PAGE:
In terms of labour markets, our analysis shows that the UK's flexible labour markets would ensure that unemployment would not be perceptibly higher by 2030 (Figure 6), but real wages would bear the brunt of the adjustment. By 2030, we estimate that real consumer wages would be between 4.6 per cent and 7.0 per cent lower outside the EU than they would be remaining in the EU.  
 

Table 2. Scenarios for the UK economy after leaving the EU

 

WTO

WTO+

EU export market share, % decrease

50% - 72%

50%

FDI inflows, % decrease

24%

24%

Net transfers to EU, decrease, % of GDP

0.3%

0.3%

Productivity, % decrease

0%

5%

 

Table 3. Long-term economic impact of leaving the EU

% decrease compared to 2030 baseline

WTO

WTO+

Exports

21% - 29%

22%

GDP

2.7% - 3.7%

7.8%

Aggregate consumption

4.0%  - 5.4%

9.2%

Real consumer wage

4.6% - 6.3%

7.0%

 All entries are percentage decreases in the appropriate Brexit scenario compared to the 2030 baseline in which the UK remains in the EU.

 
Figure 3. Euro-£ exchange rate
Figure 4. GDP, in billions of constant 2012 £
Figure 5. Per capita consumption, in constant 2012 £
Figure 6. Unemployment rate, percentage
The complete analysis is published in the National Institute Economic Review no. 236 May 2016.

 

References

Alfonso, A., Furceri, D., and Gomes, P. (2012), ‘Sovereign credit ratings and financial markets linkages: application to European data’, Journal of International Money and Finance, 31(3), pp. 606-638.

Breedon, F., Chadha, J. and Waters, A. (2014), ‘The financial market impact of quantitative easing’, Oxford Review of Economic Policy.

Burgess, S., Fernandez-Corugeda, E., Groth, C., Harrison, R., Monti, F., Theodoridis, K. and Waldron, M. (2013), ‘The Bank of England’s forecasting platform: COMPASS, MAPS, EASE and the suite of models’, Bank of England Working Paper No. 471.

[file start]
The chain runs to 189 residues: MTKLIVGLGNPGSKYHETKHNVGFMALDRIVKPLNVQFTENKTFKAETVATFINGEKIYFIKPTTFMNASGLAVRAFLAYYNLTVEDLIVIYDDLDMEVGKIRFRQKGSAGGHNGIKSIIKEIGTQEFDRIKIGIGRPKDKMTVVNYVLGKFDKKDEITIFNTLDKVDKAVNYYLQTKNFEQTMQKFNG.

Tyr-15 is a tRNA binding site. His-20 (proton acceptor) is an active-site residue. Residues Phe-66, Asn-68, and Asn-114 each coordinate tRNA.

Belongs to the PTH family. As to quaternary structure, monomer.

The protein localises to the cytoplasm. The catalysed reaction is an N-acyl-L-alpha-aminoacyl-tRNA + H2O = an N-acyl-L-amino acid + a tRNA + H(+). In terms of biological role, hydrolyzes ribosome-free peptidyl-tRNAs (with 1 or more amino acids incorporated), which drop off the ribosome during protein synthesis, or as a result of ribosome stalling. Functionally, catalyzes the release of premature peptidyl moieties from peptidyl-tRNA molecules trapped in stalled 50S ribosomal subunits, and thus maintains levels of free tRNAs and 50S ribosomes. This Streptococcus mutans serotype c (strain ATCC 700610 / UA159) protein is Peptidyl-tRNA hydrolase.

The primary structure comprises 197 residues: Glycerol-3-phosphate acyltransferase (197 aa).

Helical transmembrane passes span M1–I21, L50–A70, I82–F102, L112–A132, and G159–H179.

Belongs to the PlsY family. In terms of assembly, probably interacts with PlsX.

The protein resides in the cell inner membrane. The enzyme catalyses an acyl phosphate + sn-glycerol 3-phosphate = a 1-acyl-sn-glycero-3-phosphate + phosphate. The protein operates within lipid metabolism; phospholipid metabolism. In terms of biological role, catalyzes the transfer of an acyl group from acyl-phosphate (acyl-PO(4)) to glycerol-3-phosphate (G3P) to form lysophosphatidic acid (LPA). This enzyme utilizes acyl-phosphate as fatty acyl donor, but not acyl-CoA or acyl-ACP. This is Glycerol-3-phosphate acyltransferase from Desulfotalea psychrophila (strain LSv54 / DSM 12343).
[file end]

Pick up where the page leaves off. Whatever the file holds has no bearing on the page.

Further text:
Cantor, R., and Packer, F. (1996), ‘Determinants and impact of sovereign credit ratings’, Economic policy review, 2(2).

Joyce, M., Lasaosa, A., Stevens, I., and Tong, M. (2010), ‘The financial market impact of quantitative easing’. Bank of England Working Paper No 393.

Kiff, J., Nowak, S.B. and Schumacher, L.B. (2012), ‘Are rating agencies powerful? An investigation into the impact and accuracy of sovereign ratings’, IMF Working Paper, No. 12/23.

Meaning, J. and Warren, J. (2015) ‘The transmission of unconventional monetary policy in UK debt markets’, National Institute Economic Review,  234.

 

 

[1] In the May 2016 issue of the National Institute Economic Review we also consider a Norway scenario, in which the UK remains a member of the European Economic Area (EEA), and a Switzerland scenario, in which the UK is able to negotiate bilateral free trade agreements in goods with the EU.